Mom of 4
21
August
2017
I just found my 11 year old daughter using the app quetiv for sexting with a 17 (or so he says) yr old boy. My 11 yr old! I watch her tablet and pc but never heard of the quetiv app..
Dae
20
August
2017
While I acknowledge that these apps can be REALLY dangerous, keep in mind that you shouldn't exaggerate. Yes, there are several threats on the internet. Your children deserve some privacy tho. Tbh, I think the best method to prevent this kind of situations is to discuss the topic, honestly and with an open mind, with your kids. You wouldn't want to ruin your relationship with them by being overprotective and generating an environment of distrust, would you? I presume you wouldn't. You NEED to prepare your children to move around on the web and that's how you're gonna keep them secure. Don't check their communications, don't spy on them, don't hack their computers. Because that's just offensive, uncivil and... it's just wrong!! Would you like someone to do that to YOU? No! Just believe that they are mature enough to know better, to LEARN from you, because that's YOUR job. There are no shortcuts. If you can't do your obligations, if you can't raise responsible and educated children, you shouldn't be a parent.
Tech blog
16
June
2017
Nice post.
Ife
26
April
2017
Thank u

An 'irresponsible' teenager
22
April
2017
I feel bad for the kids of you helecopter moms. My mom is close to being like that but at least gives me some privacy and I have some serious things to point out. Sheltering your kid from the outside world can cause major problems as they grow up, I'm an example of that. I had nearly no freedom as a young kid and as a result I have no idea how to react to social situations, nearly no friends, and can't interpret body launguge the right way. The internet is the only place I feel comfortable and where I found great and true friends who understand my social problem. Second, ANY app can be bad if used wrong. Sit you kid down and talk to them about it at an EARLY age so it'll be carved into their brains and they'll know what not to do. Plus, all the thing you all are worrying about tend to a part of life in this world, you just have to accept that. I have a little sis who I go crazy looking after so I know a bit how you feel, but at least I still give her the basic freedoms all people have. Third, you check your kid's phone or invade their privacy, most will instinctively set up a block against you and get more secretive. The more you say no, the more they'll sneak around and say yes. Kids learn by trial and error for the most part. The way I see it, it's kinda like anything else in life. They try something out, learn about it, and based on things they learn PREVIOUS to that they'll make a decision if it's good or bad. So talk to them about it and they'll make the good decision in that situation. Finally, I saw Quotev up there and I have something to saw about it. I've used Quotev and made great friends on there, they're better than my friends in real life. Quotev rarely has anybody over 20 for the most part and is watched over by and any accounts that may not by ok can be reported or blocked. Most people on there are actually suffering from some problems in real life and the internet is their only escape, especally Quotev, where many with the same issues are able to help them.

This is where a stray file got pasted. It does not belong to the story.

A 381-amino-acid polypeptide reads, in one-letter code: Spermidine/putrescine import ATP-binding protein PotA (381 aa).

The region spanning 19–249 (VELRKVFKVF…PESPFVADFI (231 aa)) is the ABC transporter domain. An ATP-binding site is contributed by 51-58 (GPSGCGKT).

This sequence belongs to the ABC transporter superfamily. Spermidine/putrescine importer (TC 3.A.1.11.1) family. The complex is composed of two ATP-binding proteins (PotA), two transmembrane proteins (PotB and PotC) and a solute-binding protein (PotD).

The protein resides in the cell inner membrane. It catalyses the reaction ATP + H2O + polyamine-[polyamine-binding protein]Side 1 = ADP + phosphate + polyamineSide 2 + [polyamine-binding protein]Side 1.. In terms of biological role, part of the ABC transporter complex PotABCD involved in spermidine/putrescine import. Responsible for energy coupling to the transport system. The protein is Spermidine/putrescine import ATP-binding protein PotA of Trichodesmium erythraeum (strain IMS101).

Crystal
19
April
2017
My Mom is suffocating me because she thinks go on ANY social media sites is bad and can lead to getting killed, raped, kidnapped ect. But she has Facebook. She always says that she never posts pics of the family or her kids because that's unsafe and someone can find out who they are and where they are! This is not true! I HAD a phone but she took It away because she THOUGHT that I was doing something wrong, but she never had proof because I never did! what she would say was " you looked like you were doing something you weren't supposed to be doing!" She wouldn't even let me text she would say " They can call the house phone!" If she comes in to a room she asks me what are you doing or she hovers over my shoulder when Im watching tv and if a part in the show looks weird she asks in a suspicious tone "what are you watching" and I tell then she asks "what's it rated" She made me stop watching a pg14 show because she saw an "inappropriate" part Even though I'm 16! So PLEASE if you are a parent and reading this DONT do what my mom is doing it just makes your child in a sense "Hate" you.
Lydia
11
January
2017
Why are these apps even aloud to be used by our children in today's society this world of distress and abuse of our children. This app queotv is another app that is hidden from parents.
I believe that monitoring our kids phones and tablets laptops is a necessary thing. We need more involve parent kid intervention. Making them feel loved and wanted by family and parents living each other. Working outdoors family time camping the old way tents...... JUST being involved is what I have known works for my kids. Being in there bubble and asking questions.
Social media has exploded for the wrong reasons.
Concerned parent
Michael Nunley
22
December
2016